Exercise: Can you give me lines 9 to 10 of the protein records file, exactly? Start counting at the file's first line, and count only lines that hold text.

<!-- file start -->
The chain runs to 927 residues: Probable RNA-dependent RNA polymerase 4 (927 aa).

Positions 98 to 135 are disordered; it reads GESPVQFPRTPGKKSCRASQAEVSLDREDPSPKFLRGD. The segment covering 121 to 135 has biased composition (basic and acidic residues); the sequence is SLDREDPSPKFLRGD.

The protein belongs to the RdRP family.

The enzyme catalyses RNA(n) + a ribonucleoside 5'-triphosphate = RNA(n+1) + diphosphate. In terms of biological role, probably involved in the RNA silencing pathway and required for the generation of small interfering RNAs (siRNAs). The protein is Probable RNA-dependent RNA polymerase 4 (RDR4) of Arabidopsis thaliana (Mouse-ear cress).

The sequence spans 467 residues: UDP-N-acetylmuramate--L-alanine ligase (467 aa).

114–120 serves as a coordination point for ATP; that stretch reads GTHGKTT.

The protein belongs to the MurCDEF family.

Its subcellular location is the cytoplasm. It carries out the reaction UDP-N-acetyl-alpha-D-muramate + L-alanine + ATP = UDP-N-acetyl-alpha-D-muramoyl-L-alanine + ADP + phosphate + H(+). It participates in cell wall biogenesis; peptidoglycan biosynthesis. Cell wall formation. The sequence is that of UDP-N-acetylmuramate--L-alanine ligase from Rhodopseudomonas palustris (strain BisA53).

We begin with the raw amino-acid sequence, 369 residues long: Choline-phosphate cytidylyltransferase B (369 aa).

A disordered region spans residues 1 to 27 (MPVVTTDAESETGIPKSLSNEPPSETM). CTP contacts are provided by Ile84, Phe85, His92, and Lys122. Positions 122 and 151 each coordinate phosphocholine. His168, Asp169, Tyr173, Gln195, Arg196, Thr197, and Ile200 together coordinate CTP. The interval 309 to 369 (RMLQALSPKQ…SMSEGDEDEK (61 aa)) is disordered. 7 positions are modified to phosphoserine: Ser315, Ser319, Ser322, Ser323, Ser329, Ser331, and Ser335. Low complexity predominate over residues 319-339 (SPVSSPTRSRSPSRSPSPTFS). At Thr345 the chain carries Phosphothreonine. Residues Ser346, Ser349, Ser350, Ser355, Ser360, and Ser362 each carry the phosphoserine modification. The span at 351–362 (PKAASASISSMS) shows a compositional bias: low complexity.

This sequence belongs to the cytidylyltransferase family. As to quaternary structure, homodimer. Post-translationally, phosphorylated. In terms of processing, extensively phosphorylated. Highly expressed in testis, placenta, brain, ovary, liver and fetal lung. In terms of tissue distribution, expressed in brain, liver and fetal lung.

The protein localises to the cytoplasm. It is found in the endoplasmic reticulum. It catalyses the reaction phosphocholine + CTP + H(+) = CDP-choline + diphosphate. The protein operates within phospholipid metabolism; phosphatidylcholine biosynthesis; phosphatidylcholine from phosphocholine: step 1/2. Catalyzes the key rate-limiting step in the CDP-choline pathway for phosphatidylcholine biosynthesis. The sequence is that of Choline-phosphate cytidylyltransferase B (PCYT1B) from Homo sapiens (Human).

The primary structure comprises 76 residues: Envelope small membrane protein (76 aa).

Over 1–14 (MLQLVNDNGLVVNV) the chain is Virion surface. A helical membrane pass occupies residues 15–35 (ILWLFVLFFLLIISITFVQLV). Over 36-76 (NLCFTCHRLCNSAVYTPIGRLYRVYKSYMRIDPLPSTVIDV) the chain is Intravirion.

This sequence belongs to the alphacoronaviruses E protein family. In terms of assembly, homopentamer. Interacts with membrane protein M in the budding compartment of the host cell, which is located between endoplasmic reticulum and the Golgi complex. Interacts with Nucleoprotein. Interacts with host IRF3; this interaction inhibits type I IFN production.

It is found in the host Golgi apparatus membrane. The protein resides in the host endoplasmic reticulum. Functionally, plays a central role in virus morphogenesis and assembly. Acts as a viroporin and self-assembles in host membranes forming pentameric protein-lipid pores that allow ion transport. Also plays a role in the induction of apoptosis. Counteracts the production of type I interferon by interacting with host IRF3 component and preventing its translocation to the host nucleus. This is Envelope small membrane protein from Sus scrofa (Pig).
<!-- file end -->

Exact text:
We begin with the raw amino-acid sequence, 369 residues long: Choline-phosphate cytidylyltransferase B (369 aa).

A disordered region spans residues 1 to 27 (MPVVTTDAESETGIPKSLSNEPPSETM). CTP contacts are provided by Ile84, Phe85, His92, and Lys122. Positions 122 and 151 each coordinate phosphocholine. His168, Asp169, Tyr173, Gln195, Arg196, Thr197, and Ile200 together coordinate CTP. The interval 309 to 369 (RMLQALSPKQ…SMSEGDEDEK (61 aa)) is disordered. 7 positions are modified to phosphoserine: Ser315, Ser319, Ser322, Ser323, Ser329, Ser331, and Ser335. Low complexity predominate over residues 319-339 (SPVSSPTRSRSPSRSPSPTFS). At Thr345 the chain carries Phosphothreonine. Residues Ser346, Ser349, Ser350, Ser355, Ser360, and Ser362 each carry the phosphoserine modification. The span at 351–362 (PKAASASISSMS) shows a compositional bias: low complexity.